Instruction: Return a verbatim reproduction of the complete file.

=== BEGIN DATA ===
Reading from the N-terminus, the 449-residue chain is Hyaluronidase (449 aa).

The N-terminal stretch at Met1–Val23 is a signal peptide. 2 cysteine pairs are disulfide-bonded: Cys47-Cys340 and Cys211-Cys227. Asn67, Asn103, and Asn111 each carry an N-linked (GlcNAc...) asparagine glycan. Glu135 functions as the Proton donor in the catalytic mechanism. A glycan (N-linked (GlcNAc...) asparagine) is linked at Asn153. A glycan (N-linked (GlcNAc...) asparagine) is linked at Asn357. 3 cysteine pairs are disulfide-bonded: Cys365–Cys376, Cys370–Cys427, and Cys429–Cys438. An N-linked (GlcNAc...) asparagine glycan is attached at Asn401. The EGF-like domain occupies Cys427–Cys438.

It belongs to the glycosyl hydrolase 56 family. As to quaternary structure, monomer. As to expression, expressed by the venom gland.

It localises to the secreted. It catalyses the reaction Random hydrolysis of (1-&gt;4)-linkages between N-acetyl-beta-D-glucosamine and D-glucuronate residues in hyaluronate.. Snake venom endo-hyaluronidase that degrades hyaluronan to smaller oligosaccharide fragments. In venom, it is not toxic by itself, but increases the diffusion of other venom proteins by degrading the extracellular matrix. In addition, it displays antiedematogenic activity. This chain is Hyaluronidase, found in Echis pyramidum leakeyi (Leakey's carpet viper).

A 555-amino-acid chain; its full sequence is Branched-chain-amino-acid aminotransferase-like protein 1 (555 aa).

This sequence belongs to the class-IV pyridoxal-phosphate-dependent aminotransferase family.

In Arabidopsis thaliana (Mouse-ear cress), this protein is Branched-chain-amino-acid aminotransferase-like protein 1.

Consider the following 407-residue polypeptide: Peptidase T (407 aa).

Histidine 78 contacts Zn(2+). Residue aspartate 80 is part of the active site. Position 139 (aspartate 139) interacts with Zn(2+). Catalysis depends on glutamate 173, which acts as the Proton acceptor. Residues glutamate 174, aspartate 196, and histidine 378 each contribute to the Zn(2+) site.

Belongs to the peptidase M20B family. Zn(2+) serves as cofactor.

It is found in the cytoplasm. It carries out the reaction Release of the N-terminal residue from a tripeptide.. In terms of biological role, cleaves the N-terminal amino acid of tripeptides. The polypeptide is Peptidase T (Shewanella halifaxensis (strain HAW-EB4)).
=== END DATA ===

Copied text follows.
Reading from the N-terminus, the 449-residue chain is Hyaluronidase (449 aa).

The N-terminal stretch at Met1–Val23 is a signal peptide. 2 cysteine pairs are disulfide-bonded: Cys47-Cys340 and Cys211-Cys227. Asn67, Asn103, and Asn111 each carry an N-linked (GlcNAc...) asparagine glycan. Glu135 functions as the Proton donor in the catalytic mechanism. A glycan (N-linked (GlcNAc...) asparagine) is linked at Asn153. A glycan (N-linked (GlcNAc...) asparagine) is linked at Asn357. 3 cysteine pairs are disulfide-bonded: Cys365–Cys376, Cys370–Cys427, and Cys429–Cys438. An N-linked (GlcNAc...) asparagine glycan is attached at Asn401. The EGF-like domain occupies Cys427–Cys438.

It belongs to the glycosyl hydrolase 56 family. As to quaternary structure, monomer. As to expression, expressed by the venom gland.

It localises to the secreted. It catalyses the reaction Random hydrolysis of (1-&gt;4)-linkages between N-acetyl-beta-D-glucosamine and D-glucuronate residues in hyaluronate.. Snake venom endo-hyaluronidase that degrades hyaluronan to smaller oligosaccharide fragments. In venom, it is not toxic by itself, but increases the diffusion of other venom proteins by degrading the extracellular matrix. In addition, it displays antiedematogenic activity. This chain is Hyaluronidase, found in Echis pyramidum leakeyi (Leakey's carpet viper).

A 555-amino-acid chain; its full sequence is Branched-chain-amino-acid aminotransferase-like protein 1 (555 aa).

This sequence belongs to the class-IV pyridoxal-phosphate-dependent aminotransferase family.

In Arabidopsis thaliana (Mouse-ear cress), this protein is Branched-chain-amino-acid aminotransferase-like protein 1.

Consider the following 407-residue polypeptide: Peptidase T (407 aa).

Histidine 78 contacts Zn(2+). Residue aspartate 80 is part of the active site. Position 139 (aspartate 139) interacts with Zn(2+). Catalysis depends on glutamate 173, which acts as the Proton acceptor. Residues glutamate 174, aspartate 196, and histidine 378 each contribute to the Zn(2+) site.

Belongs to the peptidase M20B family. Zn(2+) serves as cofactor.

It is found in the cytoplasm. It carries out the reaction Release of the N-terminal residue from a tripeptide.. In terms of biological role, cleaves the N-terminal amino acid of tripeptides. The polypeptide is Peptidase T (Shewanella halifaxensis (strain HAW-EB4)).